Wells Fargo Still Fighting the Overdraft Case - Don't They Have Enough Problems!

Americans spend more money in bank overdraft fees than they do on clothes, eggs, books, newspapers and magazines combined! Banks make more than $14 billion – yes $14 billion – annually on overdraft fees. About one-third of that amount came from re-sequencing transactions from high to low so banks could make even more money.

Financial institutions charge fees when a customer’s checking account doesn’t have enough money for a purchase but the bank pays the transaction anyway. The bank knows the customer doesn’t have enough money at the point of purchase but pays the transaction anyway. Essentially, the bank “covers” the purchase then charges the customer an overdraft fee, typically $35.00. The practice is particularly egregious on debit card transactions for these customers who do not know they have overdraft protection.

To make matters worse, in the early 2000’s the banks sought to increase their take in overdraft fees by re-sequencing transactions from high to low – particularly on debit card transactions. By way of example, you start the day with $100.00 in your bank account. You then spend $10.00 for breakfast; $20.00 at the pharmacy; and, then $105.00 on clothing. The banks re-sequence the transactions from high to low without your knowledge so the $105.00 transaction is posted first creating not 1, but 3 overdraft charges. Banks have made upwards of $4 billion a year by this process.

Lawsuits were filed against most of the big banks dating back to 2009 and many banks settled these cases for a total of more than $1 billion combined. Wells Fargo, on the other hand, refused. Its tactic, so far successful has been to try to force its customers into a private forced arbitration proceeding that would result in no accountability, while keeping the truth hidden from public view. In August, the 11th Circuit Court of Appeals is set to hear an appeal from Wells Fargo after a court previously denied the bank’s attempts to compel arbitration.

Ultimately, this case will have serious ramifications for consumers who rightfully demand their day in court after being taken advantage of by a big business like Wells Fargo. If it approves Wells Fargo’s forced arbitration proceeding, other large businesses will be encouraged to attempt this.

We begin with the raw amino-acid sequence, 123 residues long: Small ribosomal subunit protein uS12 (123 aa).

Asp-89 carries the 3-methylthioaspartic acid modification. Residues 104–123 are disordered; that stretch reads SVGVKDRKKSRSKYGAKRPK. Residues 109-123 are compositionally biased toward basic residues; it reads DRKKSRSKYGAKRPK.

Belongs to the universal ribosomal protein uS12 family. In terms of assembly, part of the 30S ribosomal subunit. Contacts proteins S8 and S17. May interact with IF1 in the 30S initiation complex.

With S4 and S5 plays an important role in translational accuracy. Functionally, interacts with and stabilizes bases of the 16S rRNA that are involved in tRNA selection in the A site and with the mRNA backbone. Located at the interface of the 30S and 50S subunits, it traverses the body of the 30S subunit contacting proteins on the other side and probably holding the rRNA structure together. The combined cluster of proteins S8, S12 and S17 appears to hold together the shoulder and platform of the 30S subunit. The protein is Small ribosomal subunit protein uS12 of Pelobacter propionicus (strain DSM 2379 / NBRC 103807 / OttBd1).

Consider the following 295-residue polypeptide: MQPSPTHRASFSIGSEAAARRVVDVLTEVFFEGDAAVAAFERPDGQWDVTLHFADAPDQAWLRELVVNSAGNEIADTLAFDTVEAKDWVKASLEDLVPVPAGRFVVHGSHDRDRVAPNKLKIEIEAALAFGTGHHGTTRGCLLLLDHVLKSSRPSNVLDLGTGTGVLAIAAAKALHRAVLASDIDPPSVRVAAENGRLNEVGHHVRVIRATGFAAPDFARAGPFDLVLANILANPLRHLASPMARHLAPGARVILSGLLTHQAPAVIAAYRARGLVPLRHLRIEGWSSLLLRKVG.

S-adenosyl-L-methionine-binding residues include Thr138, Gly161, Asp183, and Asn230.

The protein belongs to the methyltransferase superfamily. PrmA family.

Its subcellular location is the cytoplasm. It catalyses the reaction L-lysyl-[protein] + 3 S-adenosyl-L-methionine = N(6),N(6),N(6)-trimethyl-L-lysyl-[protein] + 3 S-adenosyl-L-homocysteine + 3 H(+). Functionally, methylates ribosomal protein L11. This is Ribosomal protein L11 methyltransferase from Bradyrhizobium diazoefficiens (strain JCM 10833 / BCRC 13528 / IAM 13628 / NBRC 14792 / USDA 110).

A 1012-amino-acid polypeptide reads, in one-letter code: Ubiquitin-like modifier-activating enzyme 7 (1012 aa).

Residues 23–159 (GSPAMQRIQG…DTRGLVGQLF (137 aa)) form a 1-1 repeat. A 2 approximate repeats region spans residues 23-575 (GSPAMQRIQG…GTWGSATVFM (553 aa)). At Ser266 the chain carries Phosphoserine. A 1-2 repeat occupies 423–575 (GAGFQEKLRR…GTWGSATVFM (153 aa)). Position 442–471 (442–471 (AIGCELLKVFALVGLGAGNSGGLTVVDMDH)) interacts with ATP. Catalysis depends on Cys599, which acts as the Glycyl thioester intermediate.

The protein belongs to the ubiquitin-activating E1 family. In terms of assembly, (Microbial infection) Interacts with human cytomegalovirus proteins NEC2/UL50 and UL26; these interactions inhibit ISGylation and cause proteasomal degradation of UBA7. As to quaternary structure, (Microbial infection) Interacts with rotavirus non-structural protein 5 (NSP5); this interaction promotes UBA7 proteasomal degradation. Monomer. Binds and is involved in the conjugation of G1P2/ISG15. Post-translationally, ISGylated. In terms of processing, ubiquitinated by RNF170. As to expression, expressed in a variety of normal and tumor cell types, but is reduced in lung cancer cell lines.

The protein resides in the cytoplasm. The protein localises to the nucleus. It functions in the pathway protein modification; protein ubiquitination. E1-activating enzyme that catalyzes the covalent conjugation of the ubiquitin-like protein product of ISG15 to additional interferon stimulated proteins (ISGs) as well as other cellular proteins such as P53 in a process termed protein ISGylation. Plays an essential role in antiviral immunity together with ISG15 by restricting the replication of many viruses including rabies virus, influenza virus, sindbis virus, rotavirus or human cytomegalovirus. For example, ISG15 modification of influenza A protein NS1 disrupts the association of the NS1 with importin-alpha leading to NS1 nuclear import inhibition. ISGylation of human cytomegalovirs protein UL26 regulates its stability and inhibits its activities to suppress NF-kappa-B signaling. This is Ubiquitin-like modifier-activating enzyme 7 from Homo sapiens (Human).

Overdraft fees are an enormous drain on checking account customers, particularly poor and working-class families. The Consumer Financial Protection Bureau found that nearly three-fourths of overdraft and related fees are paid by only 8 percent of account holders, who incur 10 or more fees a year. The Center for Responsible Lending found that 2 million Americans incur 20 or more fees per year – exceeding $700 annually. Further, these funds are often not spread evenly throughout the year but come in unpredictable, sporadic episodes. A single negative balance episode can trigger hundreds of dollars in fees in just a few days and drive a bank customer much deeper in the hole.

At the same time, the use of forced arbitration clauses by big banks continues to grow with devastating consequences for consumers. Forced arbitration prevents consumers from banding together (in proceedings such as class actions) to take on big institutions like Wells Fargo. The bank knows a consumer is unlikely to pursue an arbitration proceeding over tens or even hundreds of dollars, especially when the arbitration process itself is so stacked against the customer. So without class actions, the bank has far less fear of being held accountable.

Many banks that settled overdraft posting order cases have since added or bolstered their forced arbitration clauses. Meanwhile, Wells Fargo’s income from overdraft fees rose 7.5 percent last year, prompting a group of U.S. senators to question the surge in overdraft income. Clearly, big banks are all too willing to return to underhanded practices the minute the spotlight is off them.

Fortunately, the Consumer Financial Protection Bureau, after years of study, has issued a rule that will ban banks from using forced arbitration clauses. The rule will not apply to pending cases like the overdraft litigation against Wells Fargo, but if this CFPB rule is not reversed by Congress or the Trump Administration, it will level the playing field for the future and serve as a healthy deterrent for banks thinking about taking advantage of their customers.

The 11th Circuit has the opportunity to prevent Wells Fargo from opting out of legal accountability. And the CFPB rule will ensure that no bank may do so in the future.

The class action lawyers at Golomb Legal ae part of a team of lawyers that have led this very successful litigation and continue to fight for consumers who have been victims of re-sequencing so banks can gouge larger fees. If you believe you have been the victim of re-sequencing your banking transactions, please give us a call at 1-800-355-3300 or 1-215-985-9177 or fill out our confidential Contact Form.